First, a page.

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GOVERNMENT ORGANIZATION
IN WAR TIME AND AFTER

A SURVEY OF THE FEDERAL CIVIL AGENCIES
CREATED FOR THE PROSECUTION OF THE WAR

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COPYRIGHT, 1919, BY
D. APPLETON AND COMPANY

PRINTED IN THE UNITED STATES OF AMERICA

PREFACE

A feature distinguishing the Great War from all other wars in which the United States has been engaged is that it necessitated the mobilization of practically the entire resources of the country for its successful prosecution. By "mobilization” is meant that the National Government was compelled, not merely to draft into its service all the manhood of the nation suitable for mili. tary operations, but to call upon, take over, direct, or control almost every element of the life of the people, industrial, commercial, scientific, and educational, to the end that all these activities might be brought to bear directly upon the prosecution of the war. To effect this mobilization the Congress had to pass a great body of special legislation extending the powers of the Government over these subjects and creating or making provision for the creation of a large number of special services through which these powers might be exercised.

The present volume has for its purpose to attempt a methodical statement and description of these special war agencies and their operations. It has been necessary to restrict our attention to those agencies which represent distinct services specially created for the handling of matters connected with the prosecution of the war or the meeting of conditions engendered by the war. Only in an incidental way has an effort been made to consider the work done by the regular Departments and services of the Government. No account is thus given of the activities of the two most important war services of all, the War and Navy Departments. To have attempted such an account would have required another volume longer than the present one.

Even with these limitations the task of presenting a connected account of the manner in which the National Government met the tremendously complicated problem of working out an effective organization for the administration of the new duties thrown upon it has been no slight one. Each service or group of services considered has presented features which alone would require a volume equal to the present one for their adequate treatment. What value the present work may have is thus that of furnishing a general survey or picture of the whole problem of organization for the prosecution of the war and the manner in which this problem was met by the Government.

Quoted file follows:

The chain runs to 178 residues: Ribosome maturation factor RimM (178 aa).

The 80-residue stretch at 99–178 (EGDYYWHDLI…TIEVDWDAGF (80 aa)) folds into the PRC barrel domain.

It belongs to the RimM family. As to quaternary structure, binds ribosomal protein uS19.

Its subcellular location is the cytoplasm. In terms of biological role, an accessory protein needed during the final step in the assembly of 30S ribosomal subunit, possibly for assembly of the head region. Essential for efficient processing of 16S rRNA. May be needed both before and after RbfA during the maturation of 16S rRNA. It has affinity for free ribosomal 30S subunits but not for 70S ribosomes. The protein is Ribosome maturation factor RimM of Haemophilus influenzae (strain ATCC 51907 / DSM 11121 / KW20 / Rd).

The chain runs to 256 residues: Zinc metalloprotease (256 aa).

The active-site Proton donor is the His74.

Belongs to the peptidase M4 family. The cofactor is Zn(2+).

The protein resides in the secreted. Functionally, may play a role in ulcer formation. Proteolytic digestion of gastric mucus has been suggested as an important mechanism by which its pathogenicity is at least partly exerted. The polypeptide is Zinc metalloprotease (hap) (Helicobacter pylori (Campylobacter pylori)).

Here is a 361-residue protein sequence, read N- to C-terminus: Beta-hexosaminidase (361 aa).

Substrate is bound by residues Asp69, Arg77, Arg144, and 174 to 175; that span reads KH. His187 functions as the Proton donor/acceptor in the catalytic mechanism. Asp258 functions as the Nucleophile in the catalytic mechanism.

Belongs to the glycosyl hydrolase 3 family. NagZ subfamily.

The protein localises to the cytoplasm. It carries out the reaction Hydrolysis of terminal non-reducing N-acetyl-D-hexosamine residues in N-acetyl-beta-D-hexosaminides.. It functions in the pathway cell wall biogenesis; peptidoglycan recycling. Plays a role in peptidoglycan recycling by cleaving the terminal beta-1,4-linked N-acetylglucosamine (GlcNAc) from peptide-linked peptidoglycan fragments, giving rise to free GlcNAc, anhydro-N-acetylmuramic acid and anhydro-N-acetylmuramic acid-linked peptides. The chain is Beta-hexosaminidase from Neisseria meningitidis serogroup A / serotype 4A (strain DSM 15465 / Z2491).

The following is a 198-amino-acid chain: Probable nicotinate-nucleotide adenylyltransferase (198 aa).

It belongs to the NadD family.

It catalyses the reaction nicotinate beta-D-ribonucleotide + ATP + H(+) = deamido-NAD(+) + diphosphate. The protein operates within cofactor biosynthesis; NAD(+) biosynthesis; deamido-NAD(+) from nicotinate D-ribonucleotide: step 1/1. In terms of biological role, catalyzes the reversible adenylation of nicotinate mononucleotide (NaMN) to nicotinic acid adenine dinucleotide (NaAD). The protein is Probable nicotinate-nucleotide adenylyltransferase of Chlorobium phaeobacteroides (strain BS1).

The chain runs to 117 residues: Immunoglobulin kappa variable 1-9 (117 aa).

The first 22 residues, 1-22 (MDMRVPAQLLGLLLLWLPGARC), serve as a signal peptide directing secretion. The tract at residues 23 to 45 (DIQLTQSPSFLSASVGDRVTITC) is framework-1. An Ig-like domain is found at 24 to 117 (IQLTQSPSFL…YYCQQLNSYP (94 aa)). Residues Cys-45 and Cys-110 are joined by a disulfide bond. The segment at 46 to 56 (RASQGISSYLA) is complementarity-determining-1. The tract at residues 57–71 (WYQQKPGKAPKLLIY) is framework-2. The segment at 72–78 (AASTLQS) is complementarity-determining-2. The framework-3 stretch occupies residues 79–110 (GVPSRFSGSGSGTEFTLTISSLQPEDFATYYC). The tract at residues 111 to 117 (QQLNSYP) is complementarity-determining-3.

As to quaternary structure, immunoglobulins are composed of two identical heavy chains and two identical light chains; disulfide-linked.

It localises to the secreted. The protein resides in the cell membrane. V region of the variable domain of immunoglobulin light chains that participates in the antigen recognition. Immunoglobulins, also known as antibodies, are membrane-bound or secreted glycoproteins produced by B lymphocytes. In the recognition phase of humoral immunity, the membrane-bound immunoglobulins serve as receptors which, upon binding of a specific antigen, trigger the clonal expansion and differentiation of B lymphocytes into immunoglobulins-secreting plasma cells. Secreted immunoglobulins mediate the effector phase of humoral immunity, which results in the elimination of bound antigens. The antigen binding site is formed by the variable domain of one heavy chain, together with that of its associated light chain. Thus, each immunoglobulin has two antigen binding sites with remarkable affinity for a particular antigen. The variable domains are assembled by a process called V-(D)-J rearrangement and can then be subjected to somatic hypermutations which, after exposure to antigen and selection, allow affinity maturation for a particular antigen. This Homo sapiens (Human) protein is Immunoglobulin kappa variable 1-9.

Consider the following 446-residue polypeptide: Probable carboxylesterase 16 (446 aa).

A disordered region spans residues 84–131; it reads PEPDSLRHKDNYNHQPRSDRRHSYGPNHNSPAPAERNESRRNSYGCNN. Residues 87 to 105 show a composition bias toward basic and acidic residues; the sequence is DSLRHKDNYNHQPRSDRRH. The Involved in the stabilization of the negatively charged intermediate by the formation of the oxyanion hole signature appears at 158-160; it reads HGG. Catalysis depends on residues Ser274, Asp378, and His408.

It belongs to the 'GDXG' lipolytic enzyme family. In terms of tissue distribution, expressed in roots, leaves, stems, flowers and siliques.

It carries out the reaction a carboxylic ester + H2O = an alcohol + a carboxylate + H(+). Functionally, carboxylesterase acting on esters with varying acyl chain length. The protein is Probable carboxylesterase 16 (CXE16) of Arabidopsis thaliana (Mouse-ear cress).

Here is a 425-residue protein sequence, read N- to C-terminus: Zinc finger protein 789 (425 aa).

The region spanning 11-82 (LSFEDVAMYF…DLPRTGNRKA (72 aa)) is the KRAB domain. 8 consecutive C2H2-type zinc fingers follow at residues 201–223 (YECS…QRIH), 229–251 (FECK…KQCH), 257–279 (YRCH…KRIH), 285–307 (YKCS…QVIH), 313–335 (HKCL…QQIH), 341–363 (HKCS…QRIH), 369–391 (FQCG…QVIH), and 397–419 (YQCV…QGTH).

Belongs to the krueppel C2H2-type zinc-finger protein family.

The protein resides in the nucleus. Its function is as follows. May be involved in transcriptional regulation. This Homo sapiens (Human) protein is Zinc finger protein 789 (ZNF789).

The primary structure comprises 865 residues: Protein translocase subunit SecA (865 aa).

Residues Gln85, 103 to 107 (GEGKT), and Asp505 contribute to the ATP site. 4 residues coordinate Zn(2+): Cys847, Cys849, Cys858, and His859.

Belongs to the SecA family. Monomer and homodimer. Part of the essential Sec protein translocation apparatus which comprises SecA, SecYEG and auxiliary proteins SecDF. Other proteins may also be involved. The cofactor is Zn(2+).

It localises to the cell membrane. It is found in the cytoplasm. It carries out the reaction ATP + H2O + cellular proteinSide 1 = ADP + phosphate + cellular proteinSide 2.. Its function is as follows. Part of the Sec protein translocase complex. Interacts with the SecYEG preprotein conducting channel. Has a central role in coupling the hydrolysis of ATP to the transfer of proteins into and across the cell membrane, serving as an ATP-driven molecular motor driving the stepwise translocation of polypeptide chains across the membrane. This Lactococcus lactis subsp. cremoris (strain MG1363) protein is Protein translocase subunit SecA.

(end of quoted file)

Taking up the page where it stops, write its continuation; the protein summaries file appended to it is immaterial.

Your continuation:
That this account might have the greatest value the attempt has been made to resolve the problem into its constituent elements, to state the nature of each and specifically the manner in, and organs through, which it was handled. The general procedure followed has been that of giving, in respect to each, first, an analysis of the nature of the problem and the conditions to be met; second, an account of the steps taken by the Government in meeting these conditions; and, finally, a statement of the conditions at the close of the war and the alternative lines of action open in respect to them.

In describing the action of the Government the policy has been pursued of quoting largely from laws, executive orders, reports, and other official documents, to the end that the reader may get this authoritative statement of the character and purposes of the action taken. Although the treatment has been largely descriptive, failures and mistakes, as well as accomplishments, have been indicated. Although these errors of omission and commission were many, and constant changes in organization had to be made to correct them, it cannot be stated too emphatically that on the whole the Government met a situation of unexampled difficulty with a success that can fairly challenge comparison with the manner in which the same situation was met by any other country.

W. F. WILLOUGHBY.

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